Tyco Picks Hill, Holliday | Adweek Tyco Picks Hill, Holliday | Adweek
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Tyco Picks Hill, Holliday

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BOSTON Interpublic Group's Hill, Holliday, Connors, Cosmopulos has been selected by Tyco International following a review for various communications chores, according to client representative Gary Holmes.

The agency pitched from its Boston and New York offices, beating out Omnicom Group's DDB and TBWA\Chiat\Day and WPP Group's Young & Rubicam, all in New York, sources said. There was no incumbent.

Executives at the agencies either declined comment or could not be reached.

A separate review for a brand identity shop has yielded finalists Futurebrand, an IPG shop, and Interbrand, an Omnicom holding, both in New York. No decision has been reached in that search, Holmes said.

Hill, Holliday's initial work will consist of internal communications projects, Holmes said. He did not elaborate. No decision has been made on when ads will appear, but Holmes said Hill, Holliday will handle those efforts.

The troubled manufacturing and electronics conglomerate, based in Hamilton, Bermuda, but with most functions handled out of Exeter, N.H., had previously said it was looking to break a global image campaign in the fourth quarter [Adweek, March 24].

Sources had pegged potential spending for the effort in the $50 million range, but Holmes refuted that number as being exaggerated. Holmes declined to say how much Tyco will eventually spend.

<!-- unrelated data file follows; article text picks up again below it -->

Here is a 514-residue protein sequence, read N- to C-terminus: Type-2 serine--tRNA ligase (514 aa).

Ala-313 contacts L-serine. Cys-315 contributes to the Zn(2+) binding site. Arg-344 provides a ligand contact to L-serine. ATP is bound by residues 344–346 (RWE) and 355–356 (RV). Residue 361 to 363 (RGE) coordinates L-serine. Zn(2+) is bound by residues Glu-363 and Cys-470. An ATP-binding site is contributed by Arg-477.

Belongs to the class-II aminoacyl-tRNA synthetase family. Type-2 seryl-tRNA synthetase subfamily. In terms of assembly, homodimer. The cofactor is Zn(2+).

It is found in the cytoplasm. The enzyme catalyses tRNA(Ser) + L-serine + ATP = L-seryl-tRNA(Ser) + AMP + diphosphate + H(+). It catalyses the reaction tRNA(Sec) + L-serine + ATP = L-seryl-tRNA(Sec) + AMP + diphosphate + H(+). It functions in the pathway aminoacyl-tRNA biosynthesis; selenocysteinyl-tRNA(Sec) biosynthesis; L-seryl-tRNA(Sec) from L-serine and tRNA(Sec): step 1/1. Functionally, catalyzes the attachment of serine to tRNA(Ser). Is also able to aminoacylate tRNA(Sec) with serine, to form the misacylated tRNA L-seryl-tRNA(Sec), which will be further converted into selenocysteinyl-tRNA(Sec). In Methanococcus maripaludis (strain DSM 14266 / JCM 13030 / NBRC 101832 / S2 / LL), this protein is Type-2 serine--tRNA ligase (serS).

The company spent $30 million last year, according to TNS Media Intelligence/CMR, most of it on ads touting its ADT security and fire protection systems through independent Doner, Southfield, Mich.

The company, beset in the past year by numerous corporate scandals, is also contemplating a name change, sources said.

Tyco becomes Hill, Holliday's first major win with Mike Sheehan as chief executuive. Sheehan, 42, already agency president, added the CEO title from co-founder Jack Connors on Wednesday. Connors remains chairman.

Tyco's problems stretch back to last June, when former CEO Dennis Kozlowski was accused in an indictment of avoiding New York states sales taxes on art purchases that included works by Renoir and Monet. Kozlowski and several other former Tyco executives were subsequently indicted on charges of theft and fraud for allegedly collecting as much as $600 million in unauthorized compensation. The company is now led by CEO Ed Breen.

-- with Kristen Rountree